I could write about how Mallory and I recently got new phones. Updating from the iPhone4s to the iPhone6. As you can see in the photo she is on her phone probably trying to ignore the fact that I am running back and forth between our table and the camera. She is a bit addicted to Instagram. She loves to follow creative people who post about food, theirs dogs and their adorable kids. She and I had a conversation about social media and how if you are looking for a job in a creative field, Instagram is another piece of your work portfolio these days. Mallory would love to find a job where she could use her writing and photography skills so she knows her Instagram gallery will be an important piece of her resume'. Check her out on Instagram @northwoodjane. She has a lovely, simple style. She is blessed with oodles of talent and great window light in her bedroom at school.

There are at least another three or four stories that I could write using this one photograph. It was amazing what came to the surface as I started peeling back the layers. This is definitely a method I want to continue using both with my future work and as I look back at past photographs. Peeling back the layers to see what stories the photographs hold.

Friday, November 28, 2014

5 Random Friday Finds

Find No. 1

I find it extremely unfair that the one day in two weeks that the sun is shining here is the one day I have to go to the eye doctor for an exam and my eyes are dilated. Thankfully my appt. was in the morning so by mid afternoon I could see well enough to go out to the beach with my iPhone and get some shots. This one is of the ice on the railing along the channel.

Find No. 2

Another lovely from the beach. I love what the wind does to the sand and the skies were awesome that day.

Find No. 3

Scout really should have been a dog clothing model.

Find No. 4

Evidence to support my theory. See how patiently he is sitting.

Find No. 5

I hope everyone in the United States had a lovely Thanksgiving. This is my daughter's colorful creation for the children's table.

Joining Kim for Friday Finds

Sunday, November 23, 2014

The Coffee Shop Chronicles No. 23

It seems I have come full circle. I am back at the coffee shop where The Coffee Shop Chronicles began. Just as on that first day, there is snow outside.The wind is blowing and the coffee shop is warm and friendly.

The only differences are there aren't the mountains of snow in the parking lot, yet at least, since this is the first snow of the season. Here at the lakeshore we haven't gotten as much snow as those further inland have received. This is also November not January. It is hard to believe it has been almost a full year since I started the Chronicles. It has been a good year, filled with interesting people and great eavesdropping experiences. I have explored lots of coffee shops and found that I enjoy being a coffee shop critic, maybe that can be a future career. I love sharing my first impressions of a place with you, the reader. Now if only these coffee shops would read what I write and fix the things I find annoying, like bad Feng Shui.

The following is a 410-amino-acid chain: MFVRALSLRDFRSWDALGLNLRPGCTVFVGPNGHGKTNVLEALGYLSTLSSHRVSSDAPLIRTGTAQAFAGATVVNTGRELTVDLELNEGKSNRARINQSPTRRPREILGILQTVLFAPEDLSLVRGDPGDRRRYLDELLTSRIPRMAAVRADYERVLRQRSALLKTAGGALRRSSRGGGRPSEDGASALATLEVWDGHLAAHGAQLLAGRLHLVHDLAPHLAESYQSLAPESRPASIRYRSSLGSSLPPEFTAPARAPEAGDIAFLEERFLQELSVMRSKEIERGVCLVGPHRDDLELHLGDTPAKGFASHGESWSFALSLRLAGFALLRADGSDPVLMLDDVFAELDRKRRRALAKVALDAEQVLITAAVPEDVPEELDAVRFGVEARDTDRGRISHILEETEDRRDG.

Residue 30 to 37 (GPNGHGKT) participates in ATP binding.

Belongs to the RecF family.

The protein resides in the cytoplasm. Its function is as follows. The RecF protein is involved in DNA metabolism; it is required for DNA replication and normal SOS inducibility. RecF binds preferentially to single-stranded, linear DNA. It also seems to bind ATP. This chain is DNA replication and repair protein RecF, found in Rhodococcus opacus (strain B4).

I have grown as a writer and a story teller thanks to the Chronicles. No matter what you chose to do in life the only way to get better at it is to practice and practice a lot.

I arrived at the coffee shop at twenty minutes to eleven.

A late start due to darkness and the need to snow blow the driveway before I left the house. I wanted to get Scout out for short walk before I left. With these short hours of daylight I have to wait until after 8:00 a.m. for it to be light enough for us to walk. Once we were out, Scout was moving fast so what was going to be a 15 minute walk in a wind chill of two, turned into a 40 minute walk in a two degree wind chill. I must admit near the end of the walk, at the fast pace we were moving, I was sweating from all the layers I had on. My hands are always the first thing to get hot, which is odd since my feet are almost always blocks of ice. So the mittens came off and got tucked into a pocket.

As we were returning home a tiny patch of blue sky appeared and the writer in me got excited as I marveled at the tiny spot of blue as it appeared, peeking out as if to say "Hello, do you remember me?" Then the wind blew and the tiny spot of blue was covered by a thin wispy veil of pale lemon drop yellow, which was then in turn swallowed up by an angry sea of winter gray. If I wrote nothing else that morning I was happy. Oh the little things in life.

As I entered the coffee shop I was greeted by the warm, friendly smile of Brenda the order taker. This was going to be a good morning. There were two young college guys in line ahead of me. Note to self, this might be a good place to bring Mallory. The one was definitely a regular since Brenda knew his name. They placed their order to go. Bummer now I couldn't study them or write about them. Once they had left I stepped up to the counter to place my order. A grande Chai with a Oatmeal Muncher Cookie. I knew I was going to stay here for lunch so I chose the cookie over a muffin.